The Licking Kind

I love reading what I was doing on this same day several years ago. It’s a benefit of daily blogging (for those of you still wondering why anyone would blog!). On this same day in 2010, I learned something great that I had forgotten.

Here it is, and you can read it below, too.

Sometimes the flair you experience isn’t your own.  Sometimes, the flair for the day is the flair you helped make happen for somebody else.

In the words of my wise hairdresser:  Sometimes you are in the spotlight, and sometimes you are the spotlight.  It’s better to be a spotlight.  When I’m a spotlight, I’m shining light on another person, making a flair moment happen for them.

This is harder than it sounds.  First of all, I tend towards narcissism.  I tend to be overly self-involved, self-concerned, self-reflective.  When this happens, when I’m the center of my own universe, I can always tell.  I turn into a completely different person.  Every conversation is about me.  I interrupt to tell you about my experience, and I reflect on your words only insofar as they relate to something I’m thinking about.  I hate this person.

Today, during my haircut, I talked about how to make flair happen for others.  I wondered what it would look like to take my eyes off of myself and my day in order to deliberately create an extraordinary moment for someone else.   I knew the truth of this practice:  we are often most fulfilled when we are serving others.  It’s wired into our DNA to find ourselves when we give ourselves away.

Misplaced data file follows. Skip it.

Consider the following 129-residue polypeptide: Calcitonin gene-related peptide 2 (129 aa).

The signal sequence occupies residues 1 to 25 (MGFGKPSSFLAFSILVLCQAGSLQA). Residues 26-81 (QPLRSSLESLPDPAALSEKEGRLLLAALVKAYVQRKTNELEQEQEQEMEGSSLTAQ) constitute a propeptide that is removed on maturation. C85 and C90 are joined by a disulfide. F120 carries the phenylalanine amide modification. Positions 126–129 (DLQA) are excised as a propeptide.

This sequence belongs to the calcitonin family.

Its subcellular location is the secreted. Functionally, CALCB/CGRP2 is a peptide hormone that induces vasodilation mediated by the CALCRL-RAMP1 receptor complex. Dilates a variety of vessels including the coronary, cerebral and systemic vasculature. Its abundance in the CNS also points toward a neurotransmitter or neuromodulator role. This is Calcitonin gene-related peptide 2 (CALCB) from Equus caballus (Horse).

But how?

In any given day, I can be a spotlight by asking this question:

Is there anything I can do to help make this day extraordinary for you?   It’s a long question, I realize.

So the flair for the day is this question I resolved to ask.  I started with my cat.  I leaned down and asked her, “Is there anything I can do to help make this day extraordinary for you?”

She brought me the yellow rope (see “A Rope and a Smile).  Easy.  I ran around the living room with this rope for a few minutes.  That wasn’t so bad.   It even felt good.  

Later, after preschool, I asked my daughter:  “Is there anything I can do to help make this day extraordinary for you?”  I thought she’d mention Disney World.  I thought she’d bring out the list of wishes from every toy store she’s ever visited.  I knew, I just knew that Polly Pocket would be involved.  I scrunched up my face and closed my eyes, ready for the worst.

“Yes!” she shrieked.

She leaned forward to shout in my ear as I drove.  “I want more of those envelopes.  The licking kind.”  

“Why the licking kind?”  

“Well, we can send a letter, I can lick the envelope and send it, and they’ll know I licked it.”

Amazing, this concept.    

I looked at her eager eyes and clasped hands.  She was bouncing in her car seat.  “I can do that,” I said.  Easy.  I just made another creature happy.  It cost me nearly nothing.   

What marriages would thrive, what friendships preserved, what wars averted if more people set out to make somebody else have an extraordinary day?

Living with flair means being a spotlight and making a great show for somebody else.

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